5/20/2020

Angels' Brigade (1979)


Angels' Brigade (1979)- * * *

Directed by: Greydon Clark

Starring: Robin Greer, Jacqulin Cole, Liza Greer, Lieu Chinh, Susan Kiger, Noela Velasco, Sylvia Anderson, Neville Brand, Jim Backus, Alan Hale, Peter Lawford, and Jack Palance










Elaine (Robin Greer), April (Cole), Kako (Chinh), Michelle (Kiger), Terry (Anderson), Maria (Velasco), and their young assistant Trish (Liza Greer) are a special team of ladies assembled to take down drug gangs and evil militias in the L.A. area. All of them take time out from their day jobs when a baddie named Mike Farrell (Palance, not the guy from MASH) starts causing havoc all over town. Using their unique skill sets, and feminine wiles of course, they proceed to take down the bad guys in their own inimitable way. Armed with a high-tech van (it was the 70’s after all), can any force on earth stop the ANGELS BRIGADE?



A light, frothy, and some may say inconsequential bit of fun, this PG-rated actioner was clearly inspired by some of the TV shows of the day, most obviously Charlie’s Angels (Neville Brand plays their “Charlie”, but you can see him), but also The A-Team (hence the van), Wonder Woman, Knight Rider, and The Bionic Woman also come to mind. Even with the alternate titles, Angels Revenge and Seven Angels, the word “Angels” was never dispensed with.


Although clearly inspired by those shows, Angels’ Brigade was also somewhat ahead of its time, as teams-of-deadly-women movies mostly came later in the 80’s and into the 90’s with such films as Hell Squad (1986), Mankillers (1987), and Sweet Justice (1992), among others. The film is also reminiscent of the Cheri Caffaro Ginger series as well as Caffaro’s Savage Sisters AKA Ebony Ivory and Jade (1974).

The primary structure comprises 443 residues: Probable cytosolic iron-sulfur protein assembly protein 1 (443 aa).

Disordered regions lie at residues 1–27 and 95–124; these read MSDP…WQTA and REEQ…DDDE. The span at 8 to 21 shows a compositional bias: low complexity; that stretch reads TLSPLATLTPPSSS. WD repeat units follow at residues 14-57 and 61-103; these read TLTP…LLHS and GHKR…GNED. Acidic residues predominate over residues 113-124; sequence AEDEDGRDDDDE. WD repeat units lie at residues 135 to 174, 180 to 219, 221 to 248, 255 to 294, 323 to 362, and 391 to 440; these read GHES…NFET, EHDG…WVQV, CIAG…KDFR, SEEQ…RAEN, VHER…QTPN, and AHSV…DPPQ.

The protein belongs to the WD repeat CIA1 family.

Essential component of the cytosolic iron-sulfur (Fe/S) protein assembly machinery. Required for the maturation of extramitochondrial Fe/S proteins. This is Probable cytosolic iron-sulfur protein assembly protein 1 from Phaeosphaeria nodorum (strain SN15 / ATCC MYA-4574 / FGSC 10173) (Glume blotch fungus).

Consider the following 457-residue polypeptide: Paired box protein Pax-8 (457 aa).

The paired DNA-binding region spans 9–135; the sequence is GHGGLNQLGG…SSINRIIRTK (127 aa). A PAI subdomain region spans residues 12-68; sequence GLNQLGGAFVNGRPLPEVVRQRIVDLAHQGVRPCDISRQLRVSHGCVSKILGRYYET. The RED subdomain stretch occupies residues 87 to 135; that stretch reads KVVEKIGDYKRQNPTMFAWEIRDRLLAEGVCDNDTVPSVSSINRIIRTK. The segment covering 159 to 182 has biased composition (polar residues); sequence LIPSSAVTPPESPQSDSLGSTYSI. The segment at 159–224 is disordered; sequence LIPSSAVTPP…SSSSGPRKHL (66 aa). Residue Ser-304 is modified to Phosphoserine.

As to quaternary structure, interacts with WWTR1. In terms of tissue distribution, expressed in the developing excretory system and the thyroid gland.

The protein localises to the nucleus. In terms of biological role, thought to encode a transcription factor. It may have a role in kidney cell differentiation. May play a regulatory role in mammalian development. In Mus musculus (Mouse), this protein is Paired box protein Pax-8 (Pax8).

There are lots of stunts, shootings, and blow-ups, and it’s all very comic-booky, as reinforced by the “wacky” scene transitions and star-wipes and such. A lot of what we see is in the editing that way, such as the very cool opening credits sequence and a terrific montage as the ladies prepare for battle with their matching outfits and classic 70’s van. We did think, however, that with a little less goofing around the film as a whole could have been stronger. There’s only so many times you can hear the sound “BOINGGGGG!” during a fight scene before you realize the unserious vibe of the whole thing.



The girl power message of Angels’ Brigade is reinforced by the fact that the ladies are not just a formidable fighting force, but they all had good, independent jobs outside of their Brigade duties. There’s no nudity and the exploitation factor is low.


The character of Michelle is a professional singer, for example, and a movie highlight comes when we see her Vegas act, and Susan Kiger performs the song “Shine Your Love On Me” by Patty Foley for a reasonably enthusiastic crowd. Interestingly, Kiger was also in the movie Seven (1979), directed by Andy Sidaris, the same year as Angels’ Brigade. Apparently she felt safe with that number, having appeared in two movies with the number seven in one year. Coincidence?




As if the eye candy wasn’t enough, director Clark also brought on board what are basically a series of short cameos by not just Jack Palance and Neville Brand, but also Alan Hale, Peter Lawford, and Jim Backus, and there’s special mention of “Arthur Godfrey as himself”. Godfrey was an entertainer from a previous era of American history and his appearance in Angels’ Brigade was during the swan song of his life and career. An interesting way to go out, to be sure. 



In the end, while Angels’ Brigade has a positive, upbeat overall feeling to it, and is reasonably enjoyable for what it is (and not nearly as bad as some people seem to think), its one-dimensionality more or less sinks it in the end. But, then again, perhaps we’re overthinking it and it wasn’t meant to be examined that closely. 


For those of you out there seeking undemanding entertainment from the disco 70’s, you could do a heck of a lot worse than Angels’ Brigade. At the very least, it’s a one-time watch.



Comeuppance Review by: Brett and Ty

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